Crabtree, Elisabeth: Deadly Magic (Grace Holliday I) (2012)

Deadly Magic transported me to the days of Tuppence and Tommy. A modern technology version of the two, yet leaving me with the sense of a bygone era. I had fun with Grace and …, their meeting and the mystery (death) that brought them together.

Who dun’ its seem to have vanished from my reading habits. Goodness knows why. Perhaps I haven’t felt the need. Reading Deadly Magic prodded that desire in me.

Corpses kept on turning up. First there was Lily. Usually the first person to be killed is the main target. Deadly Magic kept to the script of the traditional mystery style. There was no real magic involved. Just magicians with their illusions. Grace was just a regular office worker with a harsh boss.

In some ways I used to be like Grace. Perhaps my autism makes me believe just about anything people tell me. Some people probably find that convenient while others get annoyed. My sense of fair play would have made remaining an employee of Straker extremely difficult. But I have worked with people who remained in such situations for one reason or another. Grace accepts Straker’s comments and behavior to a certain point. Once he crossed that line, she spoke up without being rude. I wish I could do that.

The other characters support Grace, so we only get glimpses of some of their traits. One of them doesn’t mind breaking all societal rules. Like a lot of literary crooks, this person’s compatriot has a talent for rationalization.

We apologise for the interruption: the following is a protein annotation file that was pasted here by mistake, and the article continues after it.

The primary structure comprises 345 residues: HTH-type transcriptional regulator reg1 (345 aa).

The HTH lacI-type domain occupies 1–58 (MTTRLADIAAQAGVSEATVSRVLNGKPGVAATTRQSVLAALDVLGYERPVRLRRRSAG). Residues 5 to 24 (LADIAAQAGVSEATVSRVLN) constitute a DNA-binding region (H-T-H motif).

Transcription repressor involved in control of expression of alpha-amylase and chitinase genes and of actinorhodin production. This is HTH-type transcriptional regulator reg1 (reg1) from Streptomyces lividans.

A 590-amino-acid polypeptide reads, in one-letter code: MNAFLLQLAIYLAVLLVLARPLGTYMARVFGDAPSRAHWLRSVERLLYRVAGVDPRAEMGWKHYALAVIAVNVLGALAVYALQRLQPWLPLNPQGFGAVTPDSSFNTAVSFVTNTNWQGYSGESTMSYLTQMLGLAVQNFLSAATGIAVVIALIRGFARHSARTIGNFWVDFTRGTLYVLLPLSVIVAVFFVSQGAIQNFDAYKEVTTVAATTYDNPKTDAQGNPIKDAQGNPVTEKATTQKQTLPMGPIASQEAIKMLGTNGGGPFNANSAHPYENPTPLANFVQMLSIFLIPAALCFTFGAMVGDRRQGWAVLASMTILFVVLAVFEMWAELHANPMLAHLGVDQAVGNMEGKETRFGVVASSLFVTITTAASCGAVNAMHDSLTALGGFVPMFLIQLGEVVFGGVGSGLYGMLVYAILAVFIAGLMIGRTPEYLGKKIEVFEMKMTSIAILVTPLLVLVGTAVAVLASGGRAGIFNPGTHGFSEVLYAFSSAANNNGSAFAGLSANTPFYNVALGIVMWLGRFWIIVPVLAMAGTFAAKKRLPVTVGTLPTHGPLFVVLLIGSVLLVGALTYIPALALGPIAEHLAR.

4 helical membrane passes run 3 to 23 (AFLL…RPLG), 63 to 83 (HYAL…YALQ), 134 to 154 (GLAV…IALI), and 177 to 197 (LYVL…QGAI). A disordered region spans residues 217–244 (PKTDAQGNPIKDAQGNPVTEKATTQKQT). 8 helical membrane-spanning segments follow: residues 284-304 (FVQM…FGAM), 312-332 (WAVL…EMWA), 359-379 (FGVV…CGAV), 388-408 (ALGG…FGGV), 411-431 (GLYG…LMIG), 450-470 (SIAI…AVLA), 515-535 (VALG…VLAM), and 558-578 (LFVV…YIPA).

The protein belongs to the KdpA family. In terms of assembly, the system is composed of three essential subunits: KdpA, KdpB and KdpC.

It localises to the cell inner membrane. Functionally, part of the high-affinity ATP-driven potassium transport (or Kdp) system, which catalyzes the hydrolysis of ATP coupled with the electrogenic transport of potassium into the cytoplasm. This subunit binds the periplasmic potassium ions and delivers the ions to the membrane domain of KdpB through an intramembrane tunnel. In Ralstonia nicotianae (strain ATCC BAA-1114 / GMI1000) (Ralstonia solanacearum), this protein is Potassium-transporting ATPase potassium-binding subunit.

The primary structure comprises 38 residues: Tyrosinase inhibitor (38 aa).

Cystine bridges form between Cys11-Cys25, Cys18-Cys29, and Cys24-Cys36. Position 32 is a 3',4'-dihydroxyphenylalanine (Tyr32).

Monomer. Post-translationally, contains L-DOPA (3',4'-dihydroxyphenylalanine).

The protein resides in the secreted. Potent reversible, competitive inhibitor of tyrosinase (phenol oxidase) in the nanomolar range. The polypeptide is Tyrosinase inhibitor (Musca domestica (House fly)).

Elisabeth Crabtree’s style completely fooled me in one regard. For some reason I was convinced we were in London when in fact we were in New York. Perhaps that had to do with the way most of the story happened in  three buildings, rather than outside. One was the old office building. The second was the deadly theater and the third was Grace’s apartment.

Grace is asked to investigate the death by her boss. She discovers that he has asked most of his employees to do the same. But Grace feels that something is off with the apparent suicide and decides to take her investigations seriously. Looking into murder without the authority of the police behind you can be a dangerous venture. Perhaps betrayal lurks. Grace seems blissfully uncaring about the dangers involved. There are people like that out there. I know several of them. Nuts the whole bunch, but fun to be around.

If you want to read something lighthearted and fun with a little suspense, this might well be the book for you.


Reviews:


Deadly Magic available on Amazon US

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